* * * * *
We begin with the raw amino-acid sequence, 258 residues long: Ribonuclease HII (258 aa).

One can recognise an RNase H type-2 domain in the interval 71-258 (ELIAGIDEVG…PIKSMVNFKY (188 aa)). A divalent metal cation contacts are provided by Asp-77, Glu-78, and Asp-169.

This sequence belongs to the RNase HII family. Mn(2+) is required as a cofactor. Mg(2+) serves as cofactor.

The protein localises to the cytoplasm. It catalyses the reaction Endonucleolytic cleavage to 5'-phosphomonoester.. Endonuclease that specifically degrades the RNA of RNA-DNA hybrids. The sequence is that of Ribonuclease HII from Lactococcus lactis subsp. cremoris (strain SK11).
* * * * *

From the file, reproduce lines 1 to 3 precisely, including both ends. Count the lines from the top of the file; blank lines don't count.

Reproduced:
We begin with the raw amino-acid sequence, 258 residues long: Ribonuclease HII (258 aa).

One can recognise an RNase H type-2 domain in the interval 71-258 (ELIAGIDEVG…PIKSMVNFKY (188 aa)). A divalent metal cation contacts are provided by Asp-77, Glu-78, and Asp-169.

This sequence belongs to the RNase HII family. Mn(2+) is required as a cofactor. Mg(2+) serves as cofactor.